An experienced TV drama screenwriter and a professor at the Beijing Film Academy, Zhuang Yuxin makes his debut feature Love Teeth in 2006, winning much applause from critics. Praised as the female version of the award-winning In the Heat of the Sun, Love Teeth also documents the rapid social and economic changes in Mainland China after the disastrous Cultural Revolution. The notions of love, pain, and memory recur when the film unfolds a woman’s history of three romances that all end in physical as well as psychological pain. Officially selected for the Deauville Asian Film Festival 2007 in France, Love Teeth also won the Best Feature at the 14th Beijing Student Film Festival. Continue reading
Two friends return to their apartment after a night out to find a stranger passed out on their stoop. Intrigued, they vie for his attention over the rest of the weekend. Continue reading
Sara and her dad Dave move to a small village, which is haunted by suicides among its young inhabitants. Sara falls dangerously in love with one of the teenagers, Jamie, while Dave, as the town’s new police officer, tries to stop the mysterious chain of suicides. Continue reading
Michel is an inscrutable young man – neatly dressed, mild mannered, intelligent – hardly the type whom one would suspect to be a pickpocket. And perhaps, that is reason that he does it. Robert Bresson’s Pickpocket is a well crafted, austere, and taut film of a man driven by his self-destructive compulsion. We first encounter Michel (Martin LaSalle) at a Paris racetrack, stealthily fingering through the clasp of a woman’s handbag, reaching in, pocketing her money. A wild, almost euphoric gaze comes over his impassive face, heightened by the cheering crowd as the horses approach the finish line. Soon, his compulsion consumes him. His friend, Jacques (Pierre Leymarie) furnishes him with contacts for employment opportunities, but he does not follow through. Continue reading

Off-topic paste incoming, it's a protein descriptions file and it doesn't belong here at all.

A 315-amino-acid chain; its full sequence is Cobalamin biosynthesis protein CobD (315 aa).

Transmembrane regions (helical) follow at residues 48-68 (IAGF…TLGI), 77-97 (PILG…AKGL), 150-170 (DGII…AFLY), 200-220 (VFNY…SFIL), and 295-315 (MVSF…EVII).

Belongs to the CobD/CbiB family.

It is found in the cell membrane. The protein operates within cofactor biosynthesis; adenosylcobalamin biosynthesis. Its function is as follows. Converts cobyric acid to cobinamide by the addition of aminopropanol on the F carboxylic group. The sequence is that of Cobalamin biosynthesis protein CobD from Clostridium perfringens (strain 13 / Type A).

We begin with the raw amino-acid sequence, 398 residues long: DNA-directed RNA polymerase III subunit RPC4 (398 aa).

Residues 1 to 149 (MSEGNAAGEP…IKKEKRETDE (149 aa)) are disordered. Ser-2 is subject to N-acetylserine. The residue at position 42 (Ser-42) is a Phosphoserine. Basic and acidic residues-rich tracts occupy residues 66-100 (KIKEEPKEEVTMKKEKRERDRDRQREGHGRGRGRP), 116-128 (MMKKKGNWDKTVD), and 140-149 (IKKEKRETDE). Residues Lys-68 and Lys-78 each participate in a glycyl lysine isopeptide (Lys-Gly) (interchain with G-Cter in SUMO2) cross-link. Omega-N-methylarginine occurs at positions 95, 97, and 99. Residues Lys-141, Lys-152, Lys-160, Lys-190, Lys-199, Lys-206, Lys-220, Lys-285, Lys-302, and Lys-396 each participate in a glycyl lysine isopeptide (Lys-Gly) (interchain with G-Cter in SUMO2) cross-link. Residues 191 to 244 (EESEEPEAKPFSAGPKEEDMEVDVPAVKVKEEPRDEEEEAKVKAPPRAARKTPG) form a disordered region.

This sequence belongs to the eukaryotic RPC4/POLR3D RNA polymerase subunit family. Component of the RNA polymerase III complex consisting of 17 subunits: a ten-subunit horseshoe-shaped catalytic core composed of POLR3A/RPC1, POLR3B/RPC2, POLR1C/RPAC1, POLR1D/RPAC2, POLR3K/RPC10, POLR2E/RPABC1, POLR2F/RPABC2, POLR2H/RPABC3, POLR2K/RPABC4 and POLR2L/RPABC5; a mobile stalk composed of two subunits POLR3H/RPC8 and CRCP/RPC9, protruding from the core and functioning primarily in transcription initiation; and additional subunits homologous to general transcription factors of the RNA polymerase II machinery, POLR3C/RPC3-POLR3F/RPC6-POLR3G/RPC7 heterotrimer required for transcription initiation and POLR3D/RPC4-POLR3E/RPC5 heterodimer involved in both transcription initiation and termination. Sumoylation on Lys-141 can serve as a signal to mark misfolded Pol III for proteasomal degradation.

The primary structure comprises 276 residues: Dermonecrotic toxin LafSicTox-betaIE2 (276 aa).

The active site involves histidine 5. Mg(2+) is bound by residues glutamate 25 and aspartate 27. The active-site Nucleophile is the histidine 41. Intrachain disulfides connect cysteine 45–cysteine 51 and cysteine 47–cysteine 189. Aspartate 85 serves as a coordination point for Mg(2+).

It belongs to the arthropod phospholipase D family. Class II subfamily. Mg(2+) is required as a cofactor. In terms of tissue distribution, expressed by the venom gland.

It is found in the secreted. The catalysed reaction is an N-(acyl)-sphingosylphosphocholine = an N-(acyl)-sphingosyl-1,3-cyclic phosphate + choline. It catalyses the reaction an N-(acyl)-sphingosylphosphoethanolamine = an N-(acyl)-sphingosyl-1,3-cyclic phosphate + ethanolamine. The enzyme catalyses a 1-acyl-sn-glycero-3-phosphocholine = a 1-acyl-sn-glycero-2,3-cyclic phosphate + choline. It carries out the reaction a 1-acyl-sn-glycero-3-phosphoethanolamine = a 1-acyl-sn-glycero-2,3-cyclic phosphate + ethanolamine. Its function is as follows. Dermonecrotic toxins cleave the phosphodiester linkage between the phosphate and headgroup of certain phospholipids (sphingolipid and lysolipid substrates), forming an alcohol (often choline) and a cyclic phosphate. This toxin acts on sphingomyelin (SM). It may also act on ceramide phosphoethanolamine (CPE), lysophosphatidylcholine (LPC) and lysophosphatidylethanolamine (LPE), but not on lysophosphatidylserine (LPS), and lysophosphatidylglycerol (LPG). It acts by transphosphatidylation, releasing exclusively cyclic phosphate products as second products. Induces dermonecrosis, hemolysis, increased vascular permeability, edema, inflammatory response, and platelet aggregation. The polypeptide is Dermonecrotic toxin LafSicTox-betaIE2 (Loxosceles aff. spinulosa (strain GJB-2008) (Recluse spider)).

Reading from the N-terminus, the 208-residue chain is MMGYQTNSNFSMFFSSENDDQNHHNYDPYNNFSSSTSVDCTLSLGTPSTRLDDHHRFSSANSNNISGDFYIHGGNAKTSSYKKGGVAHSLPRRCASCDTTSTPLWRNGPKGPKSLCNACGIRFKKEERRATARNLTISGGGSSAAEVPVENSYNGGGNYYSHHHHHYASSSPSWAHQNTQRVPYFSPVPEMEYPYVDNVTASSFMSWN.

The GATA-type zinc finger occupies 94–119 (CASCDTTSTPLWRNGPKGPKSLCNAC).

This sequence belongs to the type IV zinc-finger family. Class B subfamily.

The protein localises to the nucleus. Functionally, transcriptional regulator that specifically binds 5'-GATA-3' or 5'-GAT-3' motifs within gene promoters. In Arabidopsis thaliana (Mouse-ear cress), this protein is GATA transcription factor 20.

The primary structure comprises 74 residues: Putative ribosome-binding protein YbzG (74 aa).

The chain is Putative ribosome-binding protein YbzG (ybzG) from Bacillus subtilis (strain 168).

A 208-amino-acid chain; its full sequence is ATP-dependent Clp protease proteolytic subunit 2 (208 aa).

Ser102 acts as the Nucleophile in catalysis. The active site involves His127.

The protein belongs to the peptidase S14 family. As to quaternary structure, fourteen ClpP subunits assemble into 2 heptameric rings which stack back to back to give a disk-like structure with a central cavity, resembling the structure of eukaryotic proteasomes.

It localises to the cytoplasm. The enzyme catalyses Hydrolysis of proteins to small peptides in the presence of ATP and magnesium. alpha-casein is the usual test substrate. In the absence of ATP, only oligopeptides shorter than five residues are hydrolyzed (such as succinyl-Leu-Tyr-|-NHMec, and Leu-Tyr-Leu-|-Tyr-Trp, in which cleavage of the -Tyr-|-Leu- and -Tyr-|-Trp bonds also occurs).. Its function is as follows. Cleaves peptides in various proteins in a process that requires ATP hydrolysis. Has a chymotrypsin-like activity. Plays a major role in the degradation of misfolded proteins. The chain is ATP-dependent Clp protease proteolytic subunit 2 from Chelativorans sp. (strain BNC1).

Five friends – a poet, an actor, a painter, an architect and a primitivist film director – are five red avant-garde artists who try to find the embodiment of their hopes and dreams in the young Soviet state. The Revolution is boiling up like a bottle with apple cider: winged service dogs and heart-shaped potatoes, dead Semashko, the People’s Commissar for Health, and cheerful angels, love for the Tsar and love for the young secretary Annushka, executions and pregnancies – everything is interlaced and inseparable! Continue reading
With its depiction of cruelty and woe, Florentina Hubaldo, CTE is one of Diaz’s darkest films, the third of a trilogy about trauma and its aftermath (after Death in the Land of Encantos and Melancholia).The title character is a woman held captive by her father who has forced her into a life of prostitution. Her story is intertwined with that of a couple of fortune hunters digging for buried treasure in a narrative scheme that is revealed only gradually. With chronic traumatic encephalopathy (CTE) a progressive degenerative disease found in individuals who have received multiple head injuries, the film’s title becomes a diagnosis of the physiological reasons for Florentina’s mental decline. She herself is clearly an allegorical stand-in for the long-suffering Filipino people. The film’s brutality is a cry of anger at 300 years of colonial plunder and misrule. Continue reading
A barber, murderer because of jealousy, spends twenty years in jail. He cannot, however adjust himself to a changed world and to the hypocracy of his own relatives and decides to return behind bars.
— IMDb. Continue reading